By utilizing vacuum chamber 12 to distribute the vacuum pressure substantially uniformly along the width of pick-up head 10, thereby improving the vacuum pick-up efficiency of pick-up head 10, it is possible to make head 10 wider without the need to make it substantially taller (or “high-profile”) as in other systems. Conventional high-profile pick-up heads generally have vortices which suspend a volume of soiled solution. Upon deactivation of the vacuum, the suspended soiled solution drops onto the carpet, reducing the efficiency of the extraction process. The low-profile pick-up head 10 of the present invention, because of its lower overall profile and vacuum chamber design, does not entrap as much soiled solution as in standard high-profile systems, and thereby reduces or eliminates soiled solution flowing back onto the carpet when the vacuum is deactivated. The low-profile head may also be useful for drying carpets in hard to reach areas that cannot be readily accessed by taller high-profile pick-up heads.
Nozzles 22 and 24 are separated by a septum or wall 28. Edge 29 of septum 28 can be flush with nozzle ends 23 and 25, but preferably extends beyond slots 23 and 25. If edge 29 extends slightly beyond slots 23 and 25, the performance of pick-up head 20 is improved compared to a flush alignment. Preferably, septum edge 29 extends by between about 0 to about 0.05 inches beyond slots 23 and 25, and more preferably edge 29 extends by about 0.03 inches beyond slots 23 and 25.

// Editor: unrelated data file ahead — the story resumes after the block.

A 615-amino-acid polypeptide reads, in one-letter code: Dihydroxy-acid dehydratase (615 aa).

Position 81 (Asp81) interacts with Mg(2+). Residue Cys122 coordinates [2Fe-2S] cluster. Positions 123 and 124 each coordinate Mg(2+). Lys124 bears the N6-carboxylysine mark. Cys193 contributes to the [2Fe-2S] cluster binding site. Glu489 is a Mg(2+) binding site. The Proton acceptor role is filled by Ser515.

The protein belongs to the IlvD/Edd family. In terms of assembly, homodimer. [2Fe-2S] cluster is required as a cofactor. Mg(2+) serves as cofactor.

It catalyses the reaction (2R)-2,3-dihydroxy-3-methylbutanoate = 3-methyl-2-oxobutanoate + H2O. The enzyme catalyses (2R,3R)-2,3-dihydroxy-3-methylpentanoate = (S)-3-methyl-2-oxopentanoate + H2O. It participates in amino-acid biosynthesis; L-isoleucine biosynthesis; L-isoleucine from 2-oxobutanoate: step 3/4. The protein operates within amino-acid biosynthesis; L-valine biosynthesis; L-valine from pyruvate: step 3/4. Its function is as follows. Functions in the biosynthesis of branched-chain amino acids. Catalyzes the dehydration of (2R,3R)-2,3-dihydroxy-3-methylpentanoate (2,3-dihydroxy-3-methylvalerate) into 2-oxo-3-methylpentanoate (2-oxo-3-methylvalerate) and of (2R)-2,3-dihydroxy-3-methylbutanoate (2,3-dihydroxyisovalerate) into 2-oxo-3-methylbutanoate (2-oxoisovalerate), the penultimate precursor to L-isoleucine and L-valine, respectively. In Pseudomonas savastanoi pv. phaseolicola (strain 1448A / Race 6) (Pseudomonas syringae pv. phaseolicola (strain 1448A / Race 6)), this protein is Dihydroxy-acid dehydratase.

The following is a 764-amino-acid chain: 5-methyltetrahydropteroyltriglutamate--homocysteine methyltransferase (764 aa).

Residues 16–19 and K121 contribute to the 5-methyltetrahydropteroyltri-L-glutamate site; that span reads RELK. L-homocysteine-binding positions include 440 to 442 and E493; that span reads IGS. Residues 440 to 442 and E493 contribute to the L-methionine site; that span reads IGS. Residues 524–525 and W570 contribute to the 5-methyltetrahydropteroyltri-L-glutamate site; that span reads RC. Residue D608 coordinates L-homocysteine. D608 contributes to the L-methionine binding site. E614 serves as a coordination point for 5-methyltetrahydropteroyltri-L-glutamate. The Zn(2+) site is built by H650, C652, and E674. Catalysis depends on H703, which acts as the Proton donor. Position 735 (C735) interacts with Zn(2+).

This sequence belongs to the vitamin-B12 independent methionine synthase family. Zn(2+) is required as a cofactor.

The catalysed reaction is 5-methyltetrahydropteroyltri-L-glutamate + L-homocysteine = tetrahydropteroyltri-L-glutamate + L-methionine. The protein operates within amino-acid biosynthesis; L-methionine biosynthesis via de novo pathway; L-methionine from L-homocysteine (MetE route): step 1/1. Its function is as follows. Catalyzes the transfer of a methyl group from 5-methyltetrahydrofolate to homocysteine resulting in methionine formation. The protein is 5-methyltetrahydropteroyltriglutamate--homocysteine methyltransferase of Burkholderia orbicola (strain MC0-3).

Exhaust nozzle 22 is in fluid communication with positive pressure chamber 30 (or the “push” chamber). Pressure chamber 30 has an inlet orifice 32, which connects chamber 30 to a blower or vacuum fan outlet (not shown). Air is forced into chamber 30 and out onto the carpet through exit slot 23. Pressurized air leaving exit slot 23 facilitates removal of soiled solution from the carpet by pneumatically forcing some of the soiled solution toward pick up slot 25. Through this process, more cleaning solution can be removed from the surface, and the carpet drying time is shortened.
Pick-up nozzle 24 extracts the cleaning solution by applying a vacuum to the carpet. Nozzle 24 is connected to vacuum chamber 34 (or the “pull” chamber) having an outlet orifice 36 to which a vacuum source (not shown) is connected. Vacuum chamber 34 has a bottom surface 35 which preferably slopes towards outlet orifice 36 to facilitate cleaning solution removal from head 20. Pick-up nozzle 24, vacuum chamber 34, and outlet orifice 36 are configured similar to the embodiment shown in
In the direction of motion across a carpet or other surface, as indicated by the arrow in
The recovery rate of the low-profile push-pull pick-up head of the present invention was compared to a standard, high-profile pick-up head on a Power Eagle extractor, Model Number 1016, manufactured by Tennant Company. The recovery rate was defined as a ratio, expressed as a percentage of the amount of solution extracted from the surface to the amount of solution applied to the surface. A higher recovery rate results in a drier carpet since less water remains in the carpet after using the extractor.